Hard structures and structural erosion
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The basis of this article is especially written for the Coastal Wiki by the main author referred to at the bottom of this page.
This article describes the possible impacts of hard structures on the structural erosion of a stretch of coast.
Description of the situation
Consider a stretch of coast of several km including a part A - B. The coast shows structural erosion. Year after year the coastline retreats. Stretch A - B is considered as a very important part of the coast; e.g. houses, hotels and infrastructure are present there. Without counter-measures sooner or later these valuable properties will be destroyed because of the continuous erosion.
One likes to resolve the erosion problem in stretch A - B with the help of 'hard' structures. N.B.: Left from A and right from B it is not (yet) necessary to combat the erosion problem.
An extended description of a similar example can be found in Littoral drift in relation to shoreline protection (1983) and an example can be found in the section about Use of structures in coastal protection in d’Angremond and Pluim-Van der Velden (2001).
Impacts on sediment transport
Figure 1 sketches various distributions of the (longshore) sediment transport along the coast has been given.
- distribution (1): Going from left to right the transport increases, yielding a positive gradient in the longshore transport. [dS(x) / dx = positive.] This gradient in the sediment transport distribution is the reason that gradual erosion occurs in stretch A -B (but also along the other parts of the coasts in the sketch.
- distribution (2): With distribution (2) a 'better' sediment transport distribution (at least 'better' for part A - B) would be achieved. In part A - B the sediment transport is constant [dS(x) / dx = 0]. With distribution (2) no erosion would occur in part A - B anymore. In order to achieve the 'better' distribution, one has to interfere in the occurring transport processes. With the help of 'hard' protection tools (e.g. groynes; detached shore parallel offshore breakwaters) one is indeed able to interfere in the sediment transport processes, but from the sketch it will become clear that tuning of a proper system is quite difficult. If along part A - B indeed distribution (2) is achieved, it is also clear from the sketch that the 'solution' for A - B is at the spent of the part of the coast right from B. (Increased) lee-side erosion has to be expected right from B.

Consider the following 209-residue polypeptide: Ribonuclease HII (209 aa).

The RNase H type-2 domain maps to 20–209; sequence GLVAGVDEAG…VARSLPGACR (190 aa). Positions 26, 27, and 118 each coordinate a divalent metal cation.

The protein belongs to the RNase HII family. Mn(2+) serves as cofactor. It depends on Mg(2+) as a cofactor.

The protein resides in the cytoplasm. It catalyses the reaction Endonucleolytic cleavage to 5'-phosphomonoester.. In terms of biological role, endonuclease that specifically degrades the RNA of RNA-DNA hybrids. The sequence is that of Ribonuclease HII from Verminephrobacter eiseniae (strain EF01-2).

- distribution (3): Distribution (3) reflects a situation where the tuning of the protection system (probably) failed. Even accretion in part A - B occurs, but more lee-side erosion is a consequence.
- distribution (4): This distribution reflects a case where the interference of the 'hard' protection system was not large enough. The erosion rate in stretch A - B has been reduced, but still some erosion will occur in this stretch.
For more information about coastal erosion:
- Types and background of coastal erosion: Describes what coastal erosion involves and two different types of erosion, dune erosion and structural erosion.
For more information about human interventions and structural erosion:
- Human causes of coastal erosion
- Typical examples of structural erosion
- Port breakwaters and coastal erosion
For more information about hard shoreline protection structures:
- ↑ Bijker E. W., van de Graaff J., Littoral drift in relation to shoreline protection. Shoreline Protection, Proceedings of a conference organized by the Institution of Civil Engineers and held at the University of Southampton on 14-15 September 1982, p.81-86
- ↑ d’Angremond K., Pluim-Van der Velden (2001) Introduction to coastal engineering
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